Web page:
I sometimes go through phases where I wander down the seemingly never-ending rabbit hole known as YouTube. I recently came across a video by pastry chef extraordinaire, Claire Saffitz. She was whipping up a batch of her Malted “Forever” Brownies. I clicked on the thumbnail purely for its entertainment value, and no intention of attempting them myself. As I listened to her expound on the process of developing this recipe, I considered how long it’d been since I tried my hand at brownies.
I’d long abandoned my pursuit of the perfect brownie, because my dear friend, Smalls’ brownies are a magnum opus, and far superior to any brownies I’ve ever made.
Brownies are a simple delight; an opportunity for chocolate to stand on its own and display its depth of flavor. They are at their best with a perfectly crackled top layer just above the dense, chewy confection with flecks of salt. Of all the raw doughs and batters deemed forbidden for consumption, brownie batter surpasses them all. There’s just something about that thickness of the batter with the grit of the granulated sugar amidst a spoonful of chocolate. Darn near irresistible!
After watching Claire, and engaging my inner dialogue, I decided I should take a crack at her recipe in case Smalls is too tied up to answer my distress call for brownies.
Oh, and the brownies were pretty amazing! Make sure to chill them for an hour after they cool it’s key.
It’s the most wonderful time of the year! The temperature drops, grass growth slows down, and there’s “pumpkin spice” out the wazoo! The leaves change colors; at least they do in commercials. This is Florida, after all. You can catch wafts of cinnamon brooms while walking through the store, even through your mask! Who buys cinnamon brooms?
I welcome the fall season with a warm embrace. As I begin my Saturday morning breakfast brainstorm, apples and spices come to mind. After extensive denial of the sun rising, I finally open my eyes, take in the light, and run a mental inventory check from the comfort of my blanket. I turn over and look at my phone for the time, and I know there’s no more time to piddle. I throw off the cover. It must be done with a degree of sternness to shake my slowly waking mind from slumber to alertness. I make my way to the fridge and survey the shelves, taking note of what is available. Then I head over to the pantry to do the same, circle back around the refrigerator for good measure and then I begin to gather in preparation for my creation.
This Saturday wasn’t unlike most, but it was the first one of this fall season and I could not let the day pass without a culinary acknowledgement of its arrival.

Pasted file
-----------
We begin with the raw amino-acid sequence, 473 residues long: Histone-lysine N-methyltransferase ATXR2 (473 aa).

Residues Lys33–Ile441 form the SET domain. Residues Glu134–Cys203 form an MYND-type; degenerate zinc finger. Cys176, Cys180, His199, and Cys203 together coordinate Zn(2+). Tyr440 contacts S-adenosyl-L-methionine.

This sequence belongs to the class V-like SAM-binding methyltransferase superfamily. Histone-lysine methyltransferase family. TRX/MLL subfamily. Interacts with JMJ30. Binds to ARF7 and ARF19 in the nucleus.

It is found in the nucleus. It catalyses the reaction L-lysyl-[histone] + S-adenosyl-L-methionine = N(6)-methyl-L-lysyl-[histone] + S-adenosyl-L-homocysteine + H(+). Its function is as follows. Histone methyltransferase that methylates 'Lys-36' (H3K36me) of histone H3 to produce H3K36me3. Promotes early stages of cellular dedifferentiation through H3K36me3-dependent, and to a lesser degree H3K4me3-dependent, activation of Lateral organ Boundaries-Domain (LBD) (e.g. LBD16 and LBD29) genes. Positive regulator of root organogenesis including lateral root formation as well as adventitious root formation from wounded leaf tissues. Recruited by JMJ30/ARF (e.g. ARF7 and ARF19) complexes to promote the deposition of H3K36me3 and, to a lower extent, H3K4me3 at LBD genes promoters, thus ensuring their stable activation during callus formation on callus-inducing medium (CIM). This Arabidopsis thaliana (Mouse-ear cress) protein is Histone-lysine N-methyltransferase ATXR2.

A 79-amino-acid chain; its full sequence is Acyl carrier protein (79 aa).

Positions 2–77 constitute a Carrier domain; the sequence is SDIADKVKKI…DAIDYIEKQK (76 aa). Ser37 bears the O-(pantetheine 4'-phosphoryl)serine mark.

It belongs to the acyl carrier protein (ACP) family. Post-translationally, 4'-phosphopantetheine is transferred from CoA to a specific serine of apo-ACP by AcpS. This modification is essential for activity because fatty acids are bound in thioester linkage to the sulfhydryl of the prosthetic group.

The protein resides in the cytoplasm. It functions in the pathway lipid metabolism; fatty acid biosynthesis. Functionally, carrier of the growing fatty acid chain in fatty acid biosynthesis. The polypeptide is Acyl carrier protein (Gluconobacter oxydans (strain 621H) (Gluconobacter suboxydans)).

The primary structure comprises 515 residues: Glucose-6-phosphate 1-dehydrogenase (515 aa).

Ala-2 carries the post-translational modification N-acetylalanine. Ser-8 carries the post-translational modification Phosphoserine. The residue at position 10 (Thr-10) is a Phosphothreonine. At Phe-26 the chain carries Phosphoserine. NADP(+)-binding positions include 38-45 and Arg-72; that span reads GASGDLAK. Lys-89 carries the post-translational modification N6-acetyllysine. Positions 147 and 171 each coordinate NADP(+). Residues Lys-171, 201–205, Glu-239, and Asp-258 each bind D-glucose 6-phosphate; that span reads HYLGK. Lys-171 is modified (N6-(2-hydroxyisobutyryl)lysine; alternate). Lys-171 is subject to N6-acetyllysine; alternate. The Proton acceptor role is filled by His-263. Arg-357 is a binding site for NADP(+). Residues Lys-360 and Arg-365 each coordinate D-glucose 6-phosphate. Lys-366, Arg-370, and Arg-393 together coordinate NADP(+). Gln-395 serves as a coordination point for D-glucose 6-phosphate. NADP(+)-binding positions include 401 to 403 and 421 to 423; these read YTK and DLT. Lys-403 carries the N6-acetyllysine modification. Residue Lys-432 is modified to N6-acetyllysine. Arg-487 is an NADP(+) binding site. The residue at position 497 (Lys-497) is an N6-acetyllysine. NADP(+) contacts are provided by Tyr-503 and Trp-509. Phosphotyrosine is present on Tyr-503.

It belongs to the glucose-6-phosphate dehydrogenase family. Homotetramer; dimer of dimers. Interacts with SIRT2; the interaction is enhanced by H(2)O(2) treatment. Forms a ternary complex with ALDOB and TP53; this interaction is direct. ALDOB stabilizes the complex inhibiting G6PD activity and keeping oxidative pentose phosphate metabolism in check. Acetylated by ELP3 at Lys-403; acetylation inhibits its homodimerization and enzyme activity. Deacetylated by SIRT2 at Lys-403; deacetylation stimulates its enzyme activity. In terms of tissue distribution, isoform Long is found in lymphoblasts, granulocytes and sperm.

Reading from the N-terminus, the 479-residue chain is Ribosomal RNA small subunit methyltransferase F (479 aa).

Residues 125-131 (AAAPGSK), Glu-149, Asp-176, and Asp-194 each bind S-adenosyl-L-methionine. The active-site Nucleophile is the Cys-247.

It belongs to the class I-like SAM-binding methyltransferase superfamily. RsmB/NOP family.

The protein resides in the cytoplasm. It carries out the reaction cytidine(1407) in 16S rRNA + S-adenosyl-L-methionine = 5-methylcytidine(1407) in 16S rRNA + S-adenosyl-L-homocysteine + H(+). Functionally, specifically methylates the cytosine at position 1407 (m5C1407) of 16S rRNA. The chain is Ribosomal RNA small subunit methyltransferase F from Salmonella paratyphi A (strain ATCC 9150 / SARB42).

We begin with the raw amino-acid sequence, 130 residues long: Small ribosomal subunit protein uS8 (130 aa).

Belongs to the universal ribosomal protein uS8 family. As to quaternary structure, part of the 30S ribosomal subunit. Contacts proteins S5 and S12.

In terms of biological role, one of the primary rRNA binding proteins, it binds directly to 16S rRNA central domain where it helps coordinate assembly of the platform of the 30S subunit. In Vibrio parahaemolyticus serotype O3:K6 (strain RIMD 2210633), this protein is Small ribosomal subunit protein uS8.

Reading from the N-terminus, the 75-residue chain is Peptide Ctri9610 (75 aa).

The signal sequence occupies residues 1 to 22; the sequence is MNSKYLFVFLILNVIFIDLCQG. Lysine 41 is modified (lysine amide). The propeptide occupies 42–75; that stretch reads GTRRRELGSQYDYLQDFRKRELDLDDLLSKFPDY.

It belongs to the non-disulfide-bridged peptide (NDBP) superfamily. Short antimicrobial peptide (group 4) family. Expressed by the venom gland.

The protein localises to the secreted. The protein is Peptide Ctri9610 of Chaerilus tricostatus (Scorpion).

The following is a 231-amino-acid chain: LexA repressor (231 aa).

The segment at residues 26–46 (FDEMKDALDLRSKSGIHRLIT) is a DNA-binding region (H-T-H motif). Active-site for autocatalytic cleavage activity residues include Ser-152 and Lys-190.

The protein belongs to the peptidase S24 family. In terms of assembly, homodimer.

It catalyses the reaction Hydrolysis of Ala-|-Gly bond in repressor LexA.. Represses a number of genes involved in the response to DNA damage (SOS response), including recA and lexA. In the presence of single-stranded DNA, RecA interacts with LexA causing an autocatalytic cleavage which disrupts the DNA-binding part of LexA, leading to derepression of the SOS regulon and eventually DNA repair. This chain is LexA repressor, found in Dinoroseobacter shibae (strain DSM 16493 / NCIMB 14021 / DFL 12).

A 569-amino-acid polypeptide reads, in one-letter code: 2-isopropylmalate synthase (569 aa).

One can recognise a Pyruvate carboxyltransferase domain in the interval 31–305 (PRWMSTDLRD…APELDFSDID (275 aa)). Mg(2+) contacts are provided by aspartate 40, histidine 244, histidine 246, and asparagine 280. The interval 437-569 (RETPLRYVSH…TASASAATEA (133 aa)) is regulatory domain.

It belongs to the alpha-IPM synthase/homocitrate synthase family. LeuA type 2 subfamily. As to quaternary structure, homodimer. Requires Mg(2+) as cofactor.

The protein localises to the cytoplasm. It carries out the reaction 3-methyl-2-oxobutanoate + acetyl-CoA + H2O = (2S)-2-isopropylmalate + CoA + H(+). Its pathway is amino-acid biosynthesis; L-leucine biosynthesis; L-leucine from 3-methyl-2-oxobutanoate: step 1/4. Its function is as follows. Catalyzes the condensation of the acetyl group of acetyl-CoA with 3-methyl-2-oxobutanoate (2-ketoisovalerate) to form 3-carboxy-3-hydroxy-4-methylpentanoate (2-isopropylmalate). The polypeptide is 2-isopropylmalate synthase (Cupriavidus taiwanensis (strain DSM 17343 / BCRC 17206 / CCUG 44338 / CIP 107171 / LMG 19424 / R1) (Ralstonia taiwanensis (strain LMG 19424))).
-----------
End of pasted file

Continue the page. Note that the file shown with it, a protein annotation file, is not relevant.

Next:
As I made the batter for the coffee cake, my mother made the streusel to add in the middle. After whipping up the batter, I decided to butter the pan and sprinkle brown sugar and pecans in the bottom to create a candy like coating on the cake.
The cakes popped out of the pans beautifully with a deep brown and glistening sugars atop. My trash cake (made from leftover batter and streusel), came out dangerously amazing. Trash cake is what I call the little snack cake I make of the leftover batter and streusel. I tossed it in a cast iron skillet, added a couple tablespoons of butter on top of the pecan streusel topping and it baked perfectly. It was rich and nearly addictive. I should never make it in a large batch lest I make this health and fitness journey a harder challenge than it need be.
Nevertheless, the breakfast was a hit with the clan and fully welcomed the feeling of the season.
I can’t wait to see what else is in store. Do you have any plans or recipes you are looking forward to this season? Apple festivals, pumpkin patch or apple cider donuts perhaps?
1 stick butter softened
¾ cup sugar
1 tsp vanilla
2 cups flour
2 tsp baking powder
Pinch of salt
1 tsp cinnamon
dash of nutmeg, ginger and clove
¾ cup dairy Free Sour Cream
2 tablespoons water
2 medium apples, grated
In a large bowl mix well the butter, sugar, vanilla and egg.
In a separate bowl combine the flour, baking powder, salt, cinnamon, nutmeg, and clove.
In a small bowl mic together the sour cream and water. Add half of the sour cream to the wet ingredients. Add the dry ingredients and mix making sure not to overmix. Mix in the remaining sour cream into the batter. Fold in the grated apples.
toasted pecans, chopped
Unfortunately, I didn’t record exact measurements, but I mixed and tweaked until I got a soft crumb forms.
Preheat your oven to 350. Butter the mini Bundt pan, sprinkle brown sugar and toasted pecans inside the pan. Fill each pan about 1/3 of the way with the batter, add the filling and then fill the bundts with the natter the rest of the way.
Have you ever had a list of things you intended to try or do? No, I’m not talking about a bucket list. I mean reasonable and attainable tasks that don’t require exorbitant amounts of time or money. You know. That herb garden you said you wanted to grow, or trying that jam you were gifted for the holidays. Perhaps it’s a recipe that requires everything you already keep on hand anyway?
For me, it’s the famous, flourless, chocolate cake. I’ve marveled at its wonder on Pinterest and cooking shows, all while thinking, “I’ll try that one day” Well, that day has come, and it is done. I took it up a notch by adding cardamom and a chai ganache. They give it more depth of flavor. Be warned: this cake is rich! You could go for a “weaker” chocolate (i.e. 70 %+) to achieve a more moderate chocolate flavor, but I think you can handle this just fine.
8 oz. 60% cacao chocolate, roughly chopped
½ c of butter
¾ C. coconut sugar
½ tsp cardamom
¼ tsp salt
3 eggs, separated
½ Tbsp vanilla
8 oz semisweet chocolate
4 tbsp butter
1 tsp Cinnamon
1 tsp Cardamom
¼ tsp Salt
Preheat oven to 375 Fahrenheit. Line an 8” round baking pan with parchment paper.
In a medium saucepan, combine the roughly chopped chocolate and butter. Heat on medium-low until chocolate is completely melted. Remove pan from heat then add coconut sugar, cardamom and salt to the chocolate-butter mixture. Allow mixture to cool to room temperature.
In a separate bowl, beat your egg whites until soft peaks form. Set aside.
Add egg yolks to the cooled chocolate mixture in the saucepan along with the vanilla. Fold in the egg whites and pour the mixture into prepared baking pan.
Bake for about 30 minutes or until the cake is set.